Helpful handouts for pet adopters, owners & educators
Understanding Why Your Cat is Up At Night
It is not uncommon for cat owners to experience situations where their cats wake them up during the night by meowing, scratching at the door, or knocking things off shelves and counter tops.
- Cats are crepuscular, which means that they are most active at dawn and dusk. However, some house cats that either started off as strays or spend a lot of time outdoors, may develop the habit of being most active at night due to the fact that night time is when their prey is most active.
- Young cats are full of energy and can be rambunctious at any time of the day or night.
- Fear may cause your cat to hide during the day, when people and other animals are most active, and then come out at night when they feel safe.
- Your cat is responding to your schedule. Many owners first start to interact and play with their cats when they get home in the evenings. This causes a shift in the cat’s day and results in them reaching their peak activity level at night.
What to do:
See your veterinarian: If this behavior is new, take your cat to see your veterinarian. Any major change in behavior can be the result of an underlying medical issue.
Increase their play time: Play with your cat in the evening before bedtime (see our handout: “Play with Your Cat”).
Create a stimulating environment: Cats sleep a lot during the day because their environment is not very stimulating. The following ideas can help stimulate your cat during the day, so they don’t sleep ALL day.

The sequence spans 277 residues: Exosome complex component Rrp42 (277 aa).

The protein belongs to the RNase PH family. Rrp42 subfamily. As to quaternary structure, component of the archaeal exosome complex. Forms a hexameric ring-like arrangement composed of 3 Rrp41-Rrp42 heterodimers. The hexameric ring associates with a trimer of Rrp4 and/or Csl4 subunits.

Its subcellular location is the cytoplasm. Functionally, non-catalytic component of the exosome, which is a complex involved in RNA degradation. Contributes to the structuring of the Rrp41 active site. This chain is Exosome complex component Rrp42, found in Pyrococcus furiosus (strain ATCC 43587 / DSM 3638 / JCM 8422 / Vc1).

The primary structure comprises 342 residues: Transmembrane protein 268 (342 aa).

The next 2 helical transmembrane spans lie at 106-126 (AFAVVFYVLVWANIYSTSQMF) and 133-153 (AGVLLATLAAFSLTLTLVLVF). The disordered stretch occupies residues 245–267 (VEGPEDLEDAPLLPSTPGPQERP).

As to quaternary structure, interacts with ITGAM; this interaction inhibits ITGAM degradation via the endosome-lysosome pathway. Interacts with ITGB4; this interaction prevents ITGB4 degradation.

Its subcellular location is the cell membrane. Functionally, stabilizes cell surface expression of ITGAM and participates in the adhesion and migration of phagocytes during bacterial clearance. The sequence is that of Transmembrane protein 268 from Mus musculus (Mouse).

- Provide interactive toys during the day, like battery operated motion toys.
- Install a window perch, so your cat can observe the butterflies, squirrels and other wildlife in your yard.
- Install a birdfeeder outside your window.
- Feed your cat in a puzzle feeder toy, like the Stimulo puzzle feeder or the Petsafe SlimCat Meal Dispensing Cat Toy.
- Hide dry kibble or dry cat treats around the house, so your cat has to seek them out.
Training: Clicker training is a type of positive reinforcement training that will not only provide mental stimulation but will strengthen the bond you have with your cat and can increase the confidence of a fearful cat (see our handout: “Cat Clicker Training”).
Ignore the behaviors: If needed use earplugs.
Keep your cat outside the bedroom: Keep your bedroom door closed and provide a warm, cozy cat bed in another room.
Use aversives: If your cat sits outside your door, meowing and scratching at the door, use an aversive to deter them from hanging out around the door (see our handout: “Cat Aversives”).
What not to do:
- Do not punish your cat, including yelling at her. Punishment can cause a fearful cat to be more fearful and result in aggression. Also any interaction WILL reinforce the behavior.
- Do not get up to pet, feed, or put your cat outside the room. Again any interaction WILL reinforce the behavior.